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PIL receives creditor support for debt restructuring

Photo: Rahita Elias pil_1.jpg
Financially strapped container line Pacific International Lines (PIL) creditors have voted in favour of the company’s debt restructuring plan.

Singapore-headquartered PIL said on Monday that it had “garnered support from a significant majority of its creditors” with a majority across all four classes of creditors in favour of its Scheme of Arrangement. The scheme required approval by 75% in terms of value from each class of creditor, and the results are set out in a table below.

Voting Results


"FOR" % by Number

"FOR" % by Value

CCP Secured Facility Lenders



Non-CCP Secured Facility Lenders



Secured Facility Lenders' Undersecured Claims



Unsecured Claims



The restructuring will see Temasek Holdings unit Heliconia Capital Management injecting up $600m into PIL in the form of debt and equity combined with a financial restructuring.

Under the restructuring plan unsecured creditors and claims will be converted to perpetual securities which can be sold on the OTC market.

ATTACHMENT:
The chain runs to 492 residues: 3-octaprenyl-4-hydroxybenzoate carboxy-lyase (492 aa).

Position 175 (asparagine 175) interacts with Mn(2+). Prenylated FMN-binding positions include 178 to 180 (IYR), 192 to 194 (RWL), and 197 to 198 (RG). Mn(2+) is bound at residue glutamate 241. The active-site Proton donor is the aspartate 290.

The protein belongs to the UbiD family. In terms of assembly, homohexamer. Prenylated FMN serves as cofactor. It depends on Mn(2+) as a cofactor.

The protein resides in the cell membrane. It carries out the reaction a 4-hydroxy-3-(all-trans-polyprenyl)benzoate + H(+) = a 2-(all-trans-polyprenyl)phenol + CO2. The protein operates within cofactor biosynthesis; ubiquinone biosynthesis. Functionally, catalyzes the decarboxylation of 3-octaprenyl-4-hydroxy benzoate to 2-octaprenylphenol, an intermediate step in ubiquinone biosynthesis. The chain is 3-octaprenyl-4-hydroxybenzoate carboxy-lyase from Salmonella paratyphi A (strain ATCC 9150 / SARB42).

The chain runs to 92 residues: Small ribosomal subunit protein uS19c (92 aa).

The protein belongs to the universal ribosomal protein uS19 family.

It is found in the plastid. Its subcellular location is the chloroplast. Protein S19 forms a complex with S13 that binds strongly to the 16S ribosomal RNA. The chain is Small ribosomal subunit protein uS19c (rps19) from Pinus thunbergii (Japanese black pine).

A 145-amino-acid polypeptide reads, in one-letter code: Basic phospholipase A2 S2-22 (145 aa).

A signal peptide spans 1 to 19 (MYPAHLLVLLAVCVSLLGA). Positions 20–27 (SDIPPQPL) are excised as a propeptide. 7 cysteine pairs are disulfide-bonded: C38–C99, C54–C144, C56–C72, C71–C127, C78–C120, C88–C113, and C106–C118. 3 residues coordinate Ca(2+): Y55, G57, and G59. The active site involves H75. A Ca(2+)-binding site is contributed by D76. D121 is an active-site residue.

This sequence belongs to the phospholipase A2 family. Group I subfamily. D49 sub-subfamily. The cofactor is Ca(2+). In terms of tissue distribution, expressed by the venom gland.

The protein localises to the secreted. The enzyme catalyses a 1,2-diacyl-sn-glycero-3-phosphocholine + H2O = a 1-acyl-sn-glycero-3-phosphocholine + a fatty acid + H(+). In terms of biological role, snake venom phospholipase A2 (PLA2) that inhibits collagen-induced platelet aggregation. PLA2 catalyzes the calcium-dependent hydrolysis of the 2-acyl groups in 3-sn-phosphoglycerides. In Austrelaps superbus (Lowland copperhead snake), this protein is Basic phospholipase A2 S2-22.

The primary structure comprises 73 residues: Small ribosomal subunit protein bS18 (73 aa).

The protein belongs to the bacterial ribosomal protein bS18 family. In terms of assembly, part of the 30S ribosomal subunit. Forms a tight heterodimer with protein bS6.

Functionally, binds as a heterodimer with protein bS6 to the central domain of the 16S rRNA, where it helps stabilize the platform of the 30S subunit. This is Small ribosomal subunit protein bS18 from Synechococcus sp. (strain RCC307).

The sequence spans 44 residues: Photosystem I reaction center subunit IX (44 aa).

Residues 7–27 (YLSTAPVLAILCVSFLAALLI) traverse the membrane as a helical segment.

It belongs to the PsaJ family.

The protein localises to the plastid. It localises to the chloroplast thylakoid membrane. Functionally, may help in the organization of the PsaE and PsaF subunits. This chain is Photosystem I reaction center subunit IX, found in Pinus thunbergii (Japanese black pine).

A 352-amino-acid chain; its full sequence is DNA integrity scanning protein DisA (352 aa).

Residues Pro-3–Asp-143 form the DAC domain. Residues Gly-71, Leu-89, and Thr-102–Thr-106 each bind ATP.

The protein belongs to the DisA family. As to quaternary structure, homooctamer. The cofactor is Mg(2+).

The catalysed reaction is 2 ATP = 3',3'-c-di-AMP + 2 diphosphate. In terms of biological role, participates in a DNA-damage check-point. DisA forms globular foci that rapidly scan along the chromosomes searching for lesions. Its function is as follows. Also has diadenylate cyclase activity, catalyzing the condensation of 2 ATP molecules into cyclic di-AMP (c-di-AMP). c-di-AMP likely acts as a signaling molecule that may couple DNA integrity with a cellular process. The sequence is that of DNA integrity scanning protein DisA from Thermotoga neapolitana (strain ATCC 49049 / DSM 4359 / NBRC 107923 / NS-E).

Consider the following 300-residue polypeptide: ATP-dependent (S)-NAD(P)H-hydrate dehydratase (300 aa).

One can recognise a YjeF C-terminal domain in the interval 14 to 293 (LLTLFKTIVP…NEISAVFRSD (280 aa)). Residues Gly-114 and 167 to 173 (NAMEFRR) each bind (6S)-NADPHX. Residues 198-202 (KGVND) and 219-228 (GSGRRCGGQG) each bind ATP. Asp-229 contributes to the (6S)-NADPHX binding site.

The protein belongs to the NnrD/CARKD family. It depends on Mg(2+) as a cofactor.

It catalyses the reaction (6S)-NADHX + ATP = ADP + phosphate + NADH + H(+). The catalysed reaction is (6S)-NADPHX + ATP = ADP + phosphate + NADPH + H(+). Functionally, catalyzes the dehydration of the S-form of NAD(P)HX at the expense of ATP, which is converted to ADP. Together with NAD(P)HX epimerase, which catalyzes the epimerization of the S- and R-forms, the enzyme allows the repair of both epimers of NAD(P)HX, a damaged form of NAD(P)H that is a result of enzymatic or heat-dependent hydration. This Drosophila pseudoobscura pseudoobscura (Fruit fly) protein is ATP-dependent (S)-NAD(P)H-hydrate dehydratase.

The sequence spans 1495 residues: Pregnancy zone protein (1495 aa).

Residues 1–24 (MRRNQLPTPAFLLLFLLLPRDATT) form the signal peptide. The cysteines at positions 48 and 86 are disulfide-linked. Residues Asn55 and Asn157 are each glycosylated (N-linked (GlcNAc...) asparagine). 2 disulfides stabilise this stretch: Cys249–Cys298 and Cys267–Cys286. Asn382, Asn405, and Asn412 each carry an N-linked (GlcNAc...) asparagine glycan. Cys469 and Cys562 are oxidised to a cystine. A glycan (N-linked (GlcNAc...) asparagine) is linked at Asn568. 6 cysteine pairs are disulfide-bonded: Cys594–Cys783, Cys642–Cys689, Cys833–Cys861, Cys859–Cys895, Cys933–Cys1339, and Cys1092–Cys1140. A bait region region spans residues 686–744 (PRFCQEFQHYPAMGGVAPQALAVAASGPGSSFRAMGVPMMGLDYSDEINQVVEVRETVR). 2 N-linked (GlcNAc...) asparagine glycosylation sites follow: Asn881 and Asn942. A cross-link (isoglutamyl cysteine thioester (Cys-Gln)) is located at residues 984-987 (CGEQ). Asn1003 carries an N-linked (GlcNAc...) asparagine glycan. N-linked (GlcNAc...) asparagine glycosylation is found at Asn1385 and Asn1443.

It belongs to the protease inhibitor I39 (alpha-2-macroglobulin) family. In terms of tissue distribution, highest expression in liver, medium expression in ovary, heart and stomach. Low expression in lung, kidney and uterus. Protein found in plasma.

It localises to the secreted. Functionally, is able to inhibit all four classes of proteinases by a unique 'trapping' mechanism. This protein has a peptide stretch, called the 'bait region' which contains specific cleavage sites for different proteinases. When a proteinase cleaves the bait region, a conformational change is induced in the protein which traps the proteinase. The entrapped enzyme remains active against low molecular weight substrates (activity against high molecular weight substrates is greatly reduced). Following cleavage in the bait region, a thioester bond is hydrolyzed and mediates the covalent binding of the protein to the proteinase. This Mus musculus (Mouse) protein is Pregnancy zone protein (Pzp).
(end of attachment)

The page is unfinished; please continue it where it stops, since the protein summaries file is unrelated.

PIL said previously the restructuring was a last resort and the only other alternative was to enter liquidation of the company.

SS Teo, executive chairman & managing director of PIL, said: “Following the acceptance of the debt repayment plan by our subsidiary, Singamas Container Holdings last December, the success of the Scheme Meeting is another milestone for us.

“We are heartened by the results of the votes. This is indeed a strong testament to creditors’ confidence in PIL’s business and future prospects.

“The comprehensive financing package offered by our Investor, in conjunction with a holistic restructuring of PIL’s financial liabilities, will recalibrate PIL’s capital structure for long-term sustainability, thereby allowing PIL to emerge as a stronger, leaner and better capitalised company, and one that will provide creditors with a clear path to recovery going forward,” Teo said.

The container trades staged a remarkable recovery in 2020, however, it came too late for PIL which sought protection from creditors in May last year. PIL owns and operates a fleet of around 100 vessels globally.

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